Arkansas Economic Development Institute

Metro Area Employment and Unemployment – June Update

By , July 30, 2010 2:21 PM

June data for metro area employment and unemployment came out earlier this week (see Metropolitan Area Employment and Unemployment Summary from the BLS).  According to the raw numbers—not seasonally adjusted—unemployment rates were unchanged or higher in each of the state’s metropolitan statistical areas (MSAs).   However, June is typically a month in which unemployment ticks upward for purely seasonal reasons.   One factor:  teachers and students are off for the summer, and students in particular are reported as being unemployed if they are seeking, but fail to find summer jobs.** 

After accounting for these recurrent patterns, seasonally adjusted statistics paint a much brighter picture.  Unemployment rates fell in every one of the state’s MSAs.  In many cases, the declines were substantial.

Source:  Bureau of Labor Statistics

Source: Bureau of Labor Statistics

Employment statistics for June (seasonally adjusted by the BLS) showed that payrolls fell in most of Arkansas’ MSAs.  Employment was down by 0.1% in Fayetteville, down 0.9% in Fort Smith, down 0.6% in Little Rock, down 0.4% in Memphis and down 1.1% in Pine Bluff.   Employment was unchanged in Jonesboro, but was up by 0.3% in Hot Springs and up 0.2% in Texarkana.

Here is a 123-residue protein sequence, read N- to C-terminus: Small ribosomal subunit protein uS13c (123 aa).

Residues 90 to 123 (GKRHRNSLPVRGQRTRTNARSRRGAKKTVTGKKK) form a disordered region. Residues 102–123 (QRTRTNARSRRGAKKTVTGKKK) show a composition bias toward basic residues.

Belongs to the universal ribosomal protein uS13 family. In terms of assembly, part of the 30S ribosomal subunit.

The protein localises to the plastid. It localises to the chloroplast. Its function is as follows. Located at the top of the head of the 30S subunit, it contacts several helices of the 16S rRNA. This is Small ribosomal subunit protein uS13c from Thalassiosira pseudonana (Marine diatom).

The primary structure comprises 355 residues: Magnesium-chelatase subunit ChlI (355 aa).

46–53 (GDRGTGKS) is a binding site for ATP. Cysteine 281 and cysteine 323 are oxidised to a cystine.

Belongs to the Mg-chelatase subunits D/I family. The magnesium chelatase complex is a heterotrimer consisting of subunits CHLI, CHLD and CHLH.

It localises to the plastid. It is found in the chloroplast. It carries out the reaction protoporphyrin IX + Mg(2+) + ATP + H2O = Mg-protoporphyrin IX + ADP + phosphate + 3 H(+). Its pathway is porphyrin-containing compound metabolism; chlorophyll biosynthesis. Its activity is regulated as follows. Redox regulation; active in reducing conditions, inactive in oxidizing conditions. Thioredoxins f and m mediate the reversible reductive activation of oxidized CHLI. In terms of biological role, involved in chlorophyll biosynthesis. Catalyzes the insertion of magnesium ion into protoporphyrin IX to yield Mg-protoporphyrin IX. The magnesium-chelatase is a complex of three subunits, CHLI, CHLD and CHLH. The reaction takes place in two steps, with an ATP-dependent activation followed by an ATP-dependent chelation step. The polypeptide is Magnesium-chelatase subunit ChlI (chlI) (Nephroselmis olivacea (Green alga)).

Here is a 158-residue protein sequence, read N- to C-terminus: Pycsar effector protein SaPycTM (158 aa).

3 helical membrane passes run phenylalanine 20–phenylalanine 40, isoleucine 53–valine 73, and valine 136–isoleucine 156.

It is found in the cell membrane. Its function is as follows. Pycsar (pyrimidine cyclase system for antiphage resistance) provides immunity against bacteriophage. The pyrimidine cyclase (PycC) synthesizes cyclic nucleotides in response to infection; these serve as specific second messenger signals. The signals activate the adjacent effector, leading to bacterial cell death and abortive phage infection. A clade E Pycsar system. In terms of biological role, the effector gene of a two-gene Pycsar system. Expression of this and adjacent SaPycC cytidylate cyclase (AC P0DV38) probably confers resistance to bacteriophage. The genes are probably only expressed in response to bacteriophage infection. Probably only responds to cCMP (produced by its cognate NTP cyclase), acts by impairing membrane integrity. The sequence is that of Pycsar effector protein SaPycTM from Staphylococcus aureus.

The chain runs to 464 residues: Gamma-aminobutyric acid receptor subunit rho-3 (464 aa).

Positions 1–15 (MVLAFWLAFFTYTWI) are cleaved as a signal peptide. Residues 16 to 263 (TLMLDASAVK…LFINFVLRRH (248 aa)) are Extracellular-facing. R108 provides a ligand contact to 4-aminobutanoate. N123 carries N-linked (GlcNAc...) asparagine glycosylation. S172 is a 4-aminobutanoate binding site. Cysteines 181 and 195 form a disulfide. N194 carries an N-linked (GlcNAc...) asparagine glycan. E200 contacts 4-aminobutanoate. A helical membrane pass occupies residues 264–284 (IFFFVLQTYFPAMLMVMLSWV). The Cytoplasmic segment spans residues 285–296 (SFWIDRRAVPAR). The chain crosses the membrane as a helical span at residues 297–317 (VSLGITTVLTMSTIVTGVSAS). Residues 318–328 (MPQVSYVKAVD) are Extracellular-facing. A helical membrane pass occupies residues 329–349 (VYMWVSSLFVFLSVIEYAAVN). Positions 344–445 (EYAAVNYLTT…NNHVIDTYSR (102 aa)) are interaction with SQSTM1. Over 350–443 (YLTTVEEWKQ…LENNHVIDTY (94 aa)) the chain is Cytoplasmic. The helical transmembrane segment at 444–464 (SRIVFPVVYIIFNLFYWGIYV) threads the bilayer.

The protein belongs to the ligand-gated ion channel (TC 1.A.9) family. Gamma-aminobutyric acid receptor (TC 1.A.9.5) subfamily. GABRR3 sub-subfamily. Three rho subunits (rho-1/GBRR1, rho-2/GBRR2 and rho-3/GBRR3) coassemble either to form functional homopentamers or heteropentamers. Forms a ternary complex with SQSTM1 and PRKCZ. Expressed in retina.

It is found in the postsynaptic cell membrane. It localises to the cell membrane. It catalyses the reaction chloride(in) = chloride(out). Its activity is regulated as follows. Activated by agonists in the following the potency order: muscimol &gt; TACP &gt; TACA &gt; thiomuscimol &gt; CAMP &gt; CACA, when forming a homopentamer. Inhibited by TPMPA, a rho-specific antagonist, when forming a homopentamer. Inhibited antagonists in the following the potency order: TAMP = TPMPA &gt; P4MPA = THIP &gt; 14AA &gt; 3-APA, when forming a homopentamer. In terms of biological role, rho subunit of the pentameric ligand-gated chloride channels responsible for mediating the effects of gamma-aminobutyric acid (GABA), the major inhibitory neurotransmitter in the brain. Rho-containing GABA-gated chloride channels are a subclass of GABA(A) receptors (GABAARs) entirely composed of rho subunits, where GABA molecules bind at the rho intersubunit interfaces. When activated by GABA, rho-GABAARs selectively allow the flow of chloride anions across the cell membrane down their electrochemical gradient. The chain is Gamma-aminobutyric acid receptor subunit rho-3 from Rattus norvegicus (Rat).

Cumulative job losses in the state’s MSAs since the start of the recession have varied considerably.   The chart below shows the percentage decline for each MSA since December 2007.

Source:  Bureau of Labor Statistics

Source: Bureau of Labor Statistics

Jonesboro has lost the fewest jobs:  total losses reached a peak of 2.2% in April but have recovered over the past two months.  Similarly, Texarkana has come back from a cumulative loss of 3.3% in December of last year to a total loss of only 1.2% as of June.  Hot Springs losses totalled 6.7% in April, but have bounced back to within 3.8% of the December 2007 level.  Employment in the remaining MSAs is at or near recent low points, having yet shown little sign of recovery.

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**The June 2010 issue of Arkansas Labor Market, from the Department of Workforce Services, includes a feature article describing some of the reasons that employment data show seasonal fluctuations.

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